By Mike Van Wood
Yesterday I felt fierce, I felt like a warrior. Today- I’m an emotional ball of grief and exhaustion.
Protesting is not for the faint of heart but rather for those who have heart- especially in the middle of a global pandemic. With a backpack and camera in tow, I joined the sea of PPE masked avengers as we marched from the Department of Justice, past the White House and onto the cross streets of 17th and Pennsylvania Avenue N.W.
“No justice, no peace, no racist ass police,” the large crowd chants as we tore through barriers and came face to face with secret service clad in riot gear and shields. We are angry. There us an automatic tension in the air that is backed by hundreds of years of slavery and police brutality.
“Are you going to hit me with that baton? We have water bottles and you have guns,” a protester screams at one of the officers.
Another young man demands that the officer look at him in the eye while he speaks to them, rather than turn a blind eye when an unarmed Black person is murdered by the police.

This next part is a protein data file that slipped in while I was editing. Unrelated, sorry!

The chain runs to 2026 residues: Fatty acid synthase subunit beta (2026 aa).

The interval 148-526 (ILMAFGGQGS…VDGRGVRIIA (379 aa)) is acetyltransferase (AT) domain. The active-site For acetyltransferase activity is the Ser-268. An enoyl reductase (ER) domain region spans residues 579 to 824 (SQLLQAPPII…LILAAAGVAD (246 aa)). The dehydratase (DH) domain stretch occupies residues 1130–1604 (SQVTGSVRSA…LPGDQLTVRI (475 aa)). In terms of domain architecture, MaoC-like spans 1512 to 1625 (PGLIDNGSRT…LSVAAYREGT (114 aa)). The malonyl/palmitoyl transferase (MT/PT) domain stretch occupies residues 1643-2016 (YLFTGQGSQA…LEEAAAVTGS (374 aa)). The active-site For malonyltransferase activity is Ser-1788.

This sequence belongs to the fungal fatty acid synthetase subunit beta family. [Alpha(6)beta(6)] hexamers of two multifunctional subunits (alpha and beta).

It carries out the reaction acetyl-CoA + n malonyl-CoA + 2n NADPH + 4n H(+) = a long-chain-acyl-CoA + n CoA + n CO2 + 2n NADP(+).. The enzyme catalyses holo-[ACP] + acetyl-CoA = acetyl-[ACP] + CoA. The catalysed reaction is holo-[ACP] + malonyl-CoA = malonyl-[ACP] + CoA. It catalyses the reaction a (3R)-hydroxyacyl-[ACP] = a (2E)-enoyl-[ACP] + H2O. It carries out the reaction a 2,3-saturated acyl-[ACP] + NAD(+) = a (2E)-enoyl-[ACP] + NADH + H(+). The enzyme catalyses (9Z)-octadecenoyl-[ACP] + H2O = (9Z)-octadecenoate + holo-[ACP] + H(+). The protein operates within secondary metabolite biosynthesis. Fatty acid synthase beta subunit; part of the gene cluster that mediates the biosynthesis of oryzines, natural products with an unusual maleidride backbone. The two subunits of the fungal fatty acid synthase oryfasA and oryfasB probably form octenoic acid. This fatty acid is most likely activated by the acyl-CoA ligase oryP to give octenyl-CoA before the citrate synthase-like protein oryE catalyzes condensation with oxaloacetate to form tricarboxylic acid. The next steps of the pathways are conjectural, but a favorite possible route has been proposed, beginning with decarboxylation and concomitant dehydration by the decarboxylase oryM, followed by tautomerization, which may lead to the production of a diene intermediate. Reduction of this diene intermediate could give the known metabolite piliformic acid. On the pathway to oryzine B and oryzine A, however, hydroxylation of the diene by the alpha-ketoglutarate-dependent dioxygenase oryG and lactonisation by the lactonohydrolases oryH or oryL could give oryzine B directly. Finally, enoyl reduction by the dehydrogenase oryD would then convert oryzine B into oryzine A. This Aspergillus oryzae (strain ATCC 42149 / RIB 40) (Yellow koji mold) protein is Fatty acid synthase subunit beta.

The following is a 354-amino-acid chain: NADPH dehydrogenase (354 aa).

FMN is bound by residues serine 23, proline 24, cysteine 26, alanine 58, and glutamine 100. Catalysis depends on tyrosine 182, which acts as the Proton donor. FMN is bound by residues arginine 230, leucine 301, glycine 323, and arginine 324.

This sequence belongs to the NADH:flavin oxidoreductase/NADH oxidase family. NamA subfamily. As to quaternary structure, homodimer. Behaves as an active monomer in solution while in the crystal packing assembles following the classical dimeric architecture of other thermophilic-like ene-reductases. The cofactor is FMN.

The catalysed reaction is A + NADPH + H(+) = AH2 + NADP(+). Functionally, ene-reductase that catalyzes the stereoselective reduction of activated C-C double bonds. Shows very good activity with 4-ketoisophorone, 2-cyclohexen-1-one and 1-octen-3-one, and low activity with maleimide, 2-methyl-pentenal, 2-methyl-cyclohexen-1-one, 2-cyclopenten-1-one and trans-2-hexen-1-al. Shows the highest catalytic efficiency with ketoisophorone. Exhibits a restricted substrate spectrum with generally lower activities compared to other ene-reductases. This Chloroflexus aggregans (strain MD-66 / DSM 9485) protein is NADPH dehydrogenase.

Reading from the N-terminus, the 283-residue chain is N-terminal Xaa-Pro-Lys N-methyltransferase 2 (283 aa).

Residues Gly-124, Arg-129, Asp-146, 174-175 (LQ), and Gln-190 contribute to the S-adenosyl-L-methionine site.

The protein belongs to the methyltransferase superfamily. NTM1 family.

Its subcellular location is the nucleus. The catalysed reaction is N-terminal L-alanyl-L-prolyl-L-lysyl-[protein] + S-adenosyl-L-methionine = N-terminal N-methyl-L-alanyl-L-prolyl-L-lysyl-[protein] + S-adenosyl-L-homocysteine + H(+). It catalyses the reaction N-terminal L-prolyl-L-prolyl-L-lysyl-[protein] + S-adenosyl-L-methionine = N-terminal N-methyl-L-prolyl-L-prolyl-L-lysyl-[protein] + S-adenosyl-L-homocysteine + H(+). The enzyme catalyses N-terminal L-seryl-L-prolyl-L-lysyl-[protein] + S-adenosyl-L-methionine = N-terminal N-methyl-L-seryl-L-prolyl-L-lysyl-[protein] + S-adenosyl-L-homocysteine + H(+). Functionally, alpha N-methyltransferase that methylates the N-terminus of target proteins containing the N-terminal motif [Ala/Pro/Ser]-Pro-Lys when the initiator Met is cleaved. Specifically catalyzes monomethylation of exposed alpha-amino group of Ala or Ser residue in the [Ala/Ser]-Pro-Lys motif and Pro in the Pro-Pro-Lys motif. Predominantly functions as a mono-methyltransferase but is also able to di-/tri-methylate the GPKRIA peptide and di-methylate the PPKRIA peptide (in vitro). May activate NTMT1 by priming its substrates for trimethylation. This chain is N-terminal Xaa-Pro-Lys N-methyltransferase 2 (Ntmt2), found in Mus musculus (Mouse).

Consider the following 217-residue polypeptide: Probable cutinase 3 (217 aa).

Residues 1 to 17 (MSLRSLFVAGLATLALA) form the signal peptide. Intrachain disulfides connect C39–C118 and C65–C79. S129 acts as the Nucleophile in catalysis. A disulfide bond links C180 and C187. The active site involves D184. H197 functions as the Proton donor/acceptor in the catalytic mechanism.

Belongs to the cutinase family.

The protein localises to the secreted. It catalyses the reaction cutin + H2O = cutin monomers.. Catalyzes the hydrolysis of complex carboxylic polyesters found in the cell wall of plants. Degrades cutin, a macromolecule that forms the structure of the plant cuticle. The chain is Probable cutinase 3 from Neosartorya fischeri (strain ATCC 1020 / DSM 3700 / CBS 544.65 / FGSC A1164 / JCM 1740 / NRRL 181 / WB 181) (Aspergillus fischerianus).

“Allies to the front,” we scream as White protesters and photographers joined arm in arm at the frontlines.
Police watch protesters from the rooftops and coordinate tactical movement and blockades.
If you’re being aware you can predict when the police are about to be the aggressors. They’re bullies if you bypass their barricades, naturally.
At night the rioting starts. People get tired and rage builds. The police use mace and bash someone with a shield. A protester throws a rock. It’s a recipe for a long violent night.
There are seemingly large crowds of black LGBTQ that are at the forefront of some of these protests. Asian, Latino/ Hispanic. Gay, White, Straight and Trans at a time when distance has become our new norm, here we are united against the virus that is racism. If these protests have taught us anything it’s that modern humanity wants to be on the right side of history, even if they have to physically fight for it one injustice at a time.